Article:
Source: The Guardian
By Christopher Knaus and Noor Gillani
Experts say prison conversions can be a positive force, giving inmates hope, structure and a pathway to rehabilitation. It’s when harsh conditions and segregation are introduced that radicalisation becomes a danger
The image was designed to shock: dozens of Muslims prostrated towards Mecca behind the razor wire of Goulburn’s Supermax jail.
“Jailhouse jihad,” the headline blared above a story warning that Australia’s prisons were becoming a hotbed of extremism.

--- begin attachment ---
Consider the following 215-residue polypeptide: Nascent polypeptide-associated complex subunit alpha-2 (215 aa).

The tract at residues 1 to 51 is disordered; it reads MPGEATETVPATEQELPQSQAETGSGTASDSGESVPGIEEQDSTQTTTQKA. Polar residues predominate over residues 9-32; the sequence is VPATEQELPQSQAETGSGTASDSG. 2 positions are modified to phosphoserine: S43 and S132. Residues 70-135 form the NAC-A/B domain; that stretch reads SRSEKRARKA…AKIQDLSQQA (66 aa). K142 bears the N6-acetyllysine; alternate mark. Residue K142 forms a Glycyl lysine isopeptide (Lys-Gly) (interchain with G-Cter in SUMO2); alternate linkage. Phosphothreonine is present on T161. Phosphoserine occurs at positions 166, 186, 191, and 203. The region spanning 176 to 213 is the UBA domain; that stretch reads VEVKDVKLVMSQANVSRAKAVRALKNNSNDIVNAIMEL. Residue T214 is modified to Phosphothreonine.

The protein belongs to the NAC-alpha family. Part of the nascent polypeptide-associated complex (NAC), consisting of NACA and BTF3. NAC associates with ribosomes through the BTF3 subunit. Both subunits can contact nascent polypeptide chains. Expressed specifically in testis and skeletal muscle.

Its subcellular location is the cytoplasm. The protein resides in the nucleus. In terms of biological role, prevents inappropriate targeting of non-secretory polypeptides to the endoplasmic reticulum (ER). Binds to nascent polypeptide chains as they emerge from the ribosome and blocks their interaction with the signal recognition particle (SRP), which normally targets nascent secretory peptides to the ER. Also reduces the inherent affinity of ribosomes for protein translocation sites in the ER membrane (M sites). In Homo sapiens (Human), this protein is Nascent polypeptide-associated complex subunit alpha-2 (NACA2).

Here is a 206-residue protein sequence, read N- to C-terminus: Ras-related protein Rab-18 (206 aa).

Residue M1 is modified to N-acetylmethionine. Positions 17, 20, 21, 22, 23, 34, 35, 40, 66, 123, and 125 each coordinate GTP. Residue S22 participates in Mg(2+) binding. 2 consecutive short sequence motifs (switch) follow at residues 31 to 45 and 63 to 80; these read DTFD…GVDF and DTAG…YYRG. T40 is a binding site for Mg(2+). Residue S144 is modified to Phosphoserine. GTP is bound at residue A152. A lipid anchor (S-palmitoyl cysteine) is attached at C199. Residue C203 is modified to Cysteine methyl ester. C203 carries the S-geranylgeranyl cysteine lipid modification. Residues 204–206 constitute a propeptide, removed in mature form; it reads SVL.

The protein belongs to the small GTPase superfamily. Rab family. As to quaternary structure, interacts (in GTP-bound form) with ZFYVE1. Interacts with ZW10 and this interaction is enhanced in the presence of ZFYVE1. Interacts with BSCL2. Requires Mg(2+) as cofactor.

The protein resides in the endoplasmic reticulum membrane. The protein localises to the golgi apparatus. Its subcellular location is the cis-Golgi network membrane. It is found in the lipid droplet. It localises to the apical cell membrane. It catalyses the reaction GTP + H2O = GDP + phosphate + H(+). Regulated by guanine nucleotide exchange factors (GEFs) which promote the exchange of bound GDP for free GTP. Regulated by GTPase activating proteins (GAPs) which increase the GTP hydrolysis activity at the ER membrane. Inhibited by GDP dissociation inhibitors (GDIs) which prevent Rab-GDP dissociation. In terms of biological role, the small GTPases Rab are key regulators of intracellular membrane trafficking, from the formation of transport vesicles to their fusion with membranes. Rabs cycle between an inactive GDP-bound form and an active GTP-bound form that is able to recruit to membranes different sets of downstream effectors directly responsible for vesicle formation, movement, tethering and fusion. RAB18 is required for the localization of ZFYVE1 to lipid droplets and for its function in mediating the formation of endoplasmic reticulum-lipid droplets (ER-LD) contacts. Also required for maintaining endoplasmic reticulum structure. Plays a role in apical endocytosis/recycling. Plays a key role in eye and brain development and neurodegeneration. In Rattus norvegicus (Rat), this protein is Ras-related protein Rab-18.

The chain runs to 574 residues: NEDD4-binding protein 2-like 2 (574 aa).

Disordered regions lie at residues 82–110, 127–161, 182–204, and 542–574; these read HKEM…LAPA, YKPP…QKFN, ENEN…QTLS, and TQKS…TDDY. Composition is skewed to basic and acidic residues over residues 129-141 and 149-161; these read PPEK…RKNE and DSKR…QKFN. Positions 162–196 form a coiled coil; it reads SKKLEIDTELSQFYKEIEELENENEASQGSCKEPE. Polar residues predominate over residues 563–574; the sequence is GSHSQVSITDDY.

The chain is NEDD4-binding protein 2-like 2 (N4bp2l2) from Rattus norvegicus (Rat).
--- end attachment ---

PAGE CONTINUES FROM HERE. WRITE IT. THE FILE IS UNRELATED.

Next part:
It’s a theme that appears sporadically in the national media. One that, intentionally or otherwise, conflates in the reader’s mind prison-based conversions to Islam and radicalisation.
The truth is, as ever, infinitely more complicated.
Academics, imams and prison workers widely agree that conversions to Islam are now commonplace in Australia’s prisons. But they say the risk of radicalisation, while present, has been overblown.
The sensational headlines risk clouding an important discussion. Can prison conversions be a force for good? And why is it that inmates, at their lowest ebb, are turning to Islam?